What is guerrilla testing and how do you use it?

By UserTesting | May 3, 2023
what, why and how of guerrilla testing

What is guerrilla testing?

Guerrilla testing is a means of gathering user feedback by taking a design or prototype into the public domain and asking passersby for their thoughts. Due to its simplicity, new ideas can be tested quickly and at a low cost, making it a valuable UX testing method.

Why choose guerrilla testing?

Sometimes you just need a fresh pair of eyes on a solution. Guerrilla testing allows you to go out, and ask anyone their thoughts on your product or service. It's quick and easy. There's no waiting around for recruiters to find people exactly ‘on spec’ nor any travel costs for users.

Guerrilla testing is also a great way to do ad hoc user research. Whether conducting a competitor analysis for similar ideas or practicing your moderation skills, this type of testing gets you in front of anyone who says yes.

How to do guerrilla testing

So, by now we know that guerrilla testing is all about getting something in front of people, whether they’re your users or not. But how exactly do we do guerrilla testing?

Always plan research or testing sessions

First, think about the best potential spots to find users. Is it the closest coffee shop or might there be a better environment where your specific audience is more likely to be found?

guerrilla testing in cafe

Always be sure to write a discussion guide, no matter how short or how long. Any time spent with users can prove invaluable, so always include the important questions and assumptions just in case you come across someone who is your user.

Also consider where you’re doing the testing. This will impact what you can test and how much detail you can go into. An average person may be able to raise simple usability issues, but will they understand the terminology?

What to do on the day

Don't forget that your presence is part of the UX equation. How you come across is going to affect how people respond to your enquiries. What you wear, how you speak, the words you use, and how you behave will all have an effect on test subjects.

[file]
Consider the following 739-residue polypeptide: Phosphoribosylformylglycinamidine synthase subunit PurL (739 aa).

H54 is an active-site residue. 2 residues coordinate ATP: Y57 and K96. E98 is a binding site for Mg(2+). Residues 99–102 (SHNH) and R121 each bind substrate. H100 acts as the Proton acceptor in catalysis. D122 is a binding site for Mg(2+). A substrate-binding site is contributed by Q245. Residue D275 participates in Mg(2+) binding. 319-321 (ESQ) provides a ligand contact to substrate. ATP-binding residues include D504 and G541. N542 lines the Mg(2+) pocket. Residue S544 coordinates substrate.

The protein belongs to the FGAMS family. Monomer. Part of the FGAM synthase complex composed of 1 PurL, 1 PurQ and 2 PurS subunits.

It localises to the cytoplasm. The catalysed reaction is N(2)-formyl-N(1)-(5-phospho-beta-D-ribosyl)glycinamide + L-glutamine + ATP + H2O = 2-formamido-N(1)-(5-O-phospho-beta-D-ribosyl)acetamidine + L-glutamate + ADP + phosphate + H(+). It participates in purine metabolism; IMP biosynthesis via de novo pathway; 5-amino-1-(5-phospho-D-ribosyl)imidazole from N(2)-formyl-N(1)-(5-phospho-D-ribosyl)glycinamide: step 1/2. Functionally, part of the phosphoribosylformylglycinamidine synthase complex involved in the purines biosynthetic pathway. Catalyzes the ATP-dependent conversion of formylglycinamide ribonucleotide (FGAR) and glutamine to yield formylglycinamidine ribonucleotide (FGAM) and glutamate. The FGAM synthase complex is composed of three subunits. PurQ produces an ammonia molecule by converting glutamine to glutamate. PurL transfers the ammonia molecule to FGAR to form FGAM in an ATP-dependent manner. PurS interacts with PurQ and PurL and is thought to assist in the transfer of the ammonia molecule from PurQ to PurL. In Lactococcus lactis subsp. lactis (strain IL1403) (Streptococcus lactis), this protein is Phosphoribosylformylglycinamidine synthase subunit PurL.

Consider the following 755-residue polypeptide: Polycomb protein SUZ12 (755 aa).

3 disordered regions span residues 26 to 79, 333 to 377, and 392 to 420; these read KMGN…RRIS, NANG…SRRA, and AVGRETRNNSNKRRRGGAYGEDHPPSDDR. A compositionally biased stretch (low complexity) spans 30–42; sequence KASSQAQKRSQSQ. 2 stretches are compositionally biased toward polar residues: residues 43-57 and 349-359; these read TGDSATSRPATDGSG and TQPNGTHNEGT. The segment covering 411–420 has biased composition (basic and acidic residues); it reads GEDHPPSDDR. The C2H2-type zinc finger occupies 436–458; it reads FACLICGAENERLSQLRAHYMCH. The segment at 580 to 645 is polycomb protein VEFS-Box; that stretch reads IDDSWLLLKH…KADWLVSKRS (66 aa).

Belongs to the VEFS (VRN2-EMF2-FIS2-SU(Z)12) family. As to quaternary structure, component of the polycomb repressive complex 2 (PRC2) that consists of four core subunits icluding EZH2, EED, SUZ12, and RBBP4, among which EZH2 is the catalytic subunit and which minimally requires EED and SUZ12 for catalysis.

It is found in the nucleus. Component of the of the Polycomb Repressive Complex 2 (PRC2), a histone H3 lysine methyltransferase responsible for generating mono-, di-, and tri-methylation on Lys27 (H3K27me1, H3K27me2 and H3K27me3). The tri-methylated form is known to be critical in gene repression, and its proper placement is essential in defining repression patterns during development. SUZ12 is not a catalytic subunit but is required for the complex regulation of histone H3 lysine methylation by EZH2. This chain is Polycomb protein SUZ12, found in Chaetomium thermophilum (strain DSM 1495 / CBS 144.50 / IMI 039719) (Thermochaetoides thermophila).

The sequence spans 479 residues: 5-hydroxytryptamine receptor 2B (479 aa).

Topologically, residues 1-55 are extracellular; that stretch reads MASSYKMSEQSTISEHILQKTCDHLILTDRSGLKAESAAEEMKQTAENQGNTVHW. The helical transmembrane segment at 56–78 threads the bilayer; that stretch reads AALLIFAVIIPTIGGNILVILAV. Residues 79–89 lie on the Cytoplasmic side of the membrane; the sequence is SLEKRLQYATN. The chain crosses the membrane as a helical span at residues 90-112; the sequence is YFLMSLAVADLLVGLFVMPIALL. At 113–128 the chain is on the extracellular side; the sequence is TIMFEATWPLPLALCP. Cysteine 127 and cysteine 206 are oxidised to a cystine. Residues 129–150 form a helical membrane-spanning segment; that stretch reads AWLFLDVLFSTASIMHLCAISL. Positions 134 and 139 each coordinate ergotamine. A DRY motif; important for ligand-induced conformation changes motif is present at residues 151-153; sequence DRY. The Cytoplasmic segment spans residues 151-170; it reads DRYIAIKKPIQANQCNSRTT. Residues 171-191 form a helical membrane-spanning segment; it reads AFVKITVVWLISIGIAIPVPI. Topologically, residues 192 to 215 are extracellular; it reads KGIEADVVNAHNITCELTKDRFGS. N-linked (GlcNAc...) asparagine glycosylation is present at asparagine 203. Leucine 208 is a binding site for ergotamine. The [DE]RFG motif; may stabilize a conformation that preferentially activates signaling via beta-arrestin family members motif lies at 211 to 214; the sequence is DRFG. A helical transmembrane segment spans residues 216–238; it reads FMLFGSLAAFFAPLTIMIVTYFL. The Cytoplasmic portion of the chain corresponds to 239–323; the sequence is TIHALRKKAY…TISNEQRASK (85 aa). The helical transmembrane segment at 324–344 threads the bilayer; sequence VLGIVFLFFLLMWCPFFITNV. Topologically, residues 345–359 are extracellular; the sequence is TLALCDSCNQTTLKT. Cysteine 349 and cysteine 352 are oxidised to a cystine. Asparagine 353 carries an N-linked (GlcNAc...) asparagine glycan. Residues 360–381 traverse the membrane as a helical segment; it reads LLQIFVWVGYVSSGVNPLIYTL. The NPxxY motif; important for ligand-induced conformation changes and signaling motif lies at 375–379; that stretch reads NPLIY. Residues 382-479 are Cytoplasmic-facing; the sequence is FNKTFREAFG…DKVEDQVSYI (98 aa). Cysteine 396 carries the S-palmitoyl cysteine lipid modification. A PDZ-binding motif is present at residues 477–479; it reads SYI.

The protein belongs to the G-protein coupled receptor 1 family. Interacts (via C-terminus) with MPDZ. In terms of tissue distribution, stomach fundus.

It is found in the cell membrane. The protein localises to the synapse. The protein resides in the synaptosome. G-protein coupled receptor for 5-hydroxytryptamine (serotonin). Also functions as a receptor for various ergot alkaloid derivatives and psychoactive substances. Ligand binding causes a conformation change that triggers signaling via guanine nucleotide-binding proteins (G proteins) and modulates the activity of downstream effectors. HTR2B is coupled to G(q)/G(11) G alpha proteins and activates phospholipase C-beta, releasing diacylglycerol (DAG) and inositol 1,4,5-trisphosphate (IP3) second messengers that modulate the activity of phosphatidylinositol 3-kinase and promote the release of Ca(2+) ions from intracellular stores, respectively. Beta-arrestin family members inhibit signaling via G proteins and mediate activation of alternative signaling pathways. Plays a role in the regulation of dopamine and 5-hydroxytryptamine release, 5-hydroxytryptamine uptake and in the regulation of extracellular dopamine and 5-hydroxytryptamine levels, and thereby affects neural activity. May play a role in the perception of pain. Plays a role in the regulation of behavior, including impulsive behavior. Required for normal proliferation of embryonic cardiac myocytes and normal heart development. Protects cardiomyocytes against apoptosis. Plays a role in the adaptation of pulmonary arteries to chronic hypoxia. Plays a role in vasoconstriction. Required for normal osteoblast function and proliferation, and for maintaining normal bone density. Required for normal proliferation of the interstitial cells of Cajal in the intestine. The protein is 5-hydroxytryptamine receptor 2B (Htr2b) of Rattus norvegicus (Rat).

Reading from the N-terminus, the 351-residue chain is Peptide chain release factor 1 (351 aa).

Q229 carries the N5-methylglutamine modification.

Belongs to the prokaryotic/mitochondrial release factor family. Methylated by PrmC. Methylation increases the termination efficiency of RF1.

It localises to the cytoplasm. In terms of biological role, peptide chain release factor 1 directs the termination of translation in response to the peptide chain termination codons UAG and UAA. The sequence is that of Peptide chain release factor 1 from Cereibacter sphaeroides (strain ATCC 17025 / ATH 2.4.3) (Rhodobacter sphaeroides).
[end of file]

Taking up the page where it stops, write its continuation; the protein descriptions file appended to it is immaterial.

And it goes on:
When you’re approaching people, be confident. Your body language needs to ensure people that you’re not wasting their time. You’re there to understand someone, which in return may actually help them.

Always thank users for their time. If you can, plan incentives for those who talk to you. Whether it’s buying coffee for someone’s time or giving them a mini-prize, you want to make sure you're appreciative. 

What not to do in guerrilla testing

Just because guerrilla testing is meant to be ad hoc, it doesn’t mean it has to be entirely unplanned. Make sure you nail your introduction and plan how much time you’re going to ask of users.

It’s hard to determine how insightful Mary from up the road can be, but do not take longer than you asked for. Always ask them if they are okay with you stealing a little more time than planned. But bear in mind that you were not part of their plan. People will not be happy if you don’t respect their time, which may lead to biased and unhelpful responses to your questions.

Don’t always conduct your guerrilla testing in the same places or types of places. Any one place invites a certain type of people. So, conducting research in the same location is the equivalent of conducting research with the same demographic of people. This will not ensure a variety of users, nor help you uncover a wider variety of issues. Test in different types of places and seek out a varied audience. Take note of how many women, men, people of different ages and ethnicities you’re approaching. 

Key takeaways

Just because guerrilla testing is cheap and quick, doesn’t mean you have to be. Always be armed with prepared questions. While this type of research may not be thorough, it’s a great foot in the door to show the value of spending time with users. And it can often provide surprisingly powerful insights.

Like all tools and techniques, guerrilla testing is what you make of it. If you use the technique, you should consider it as just one part of your overall usability testing strategy.

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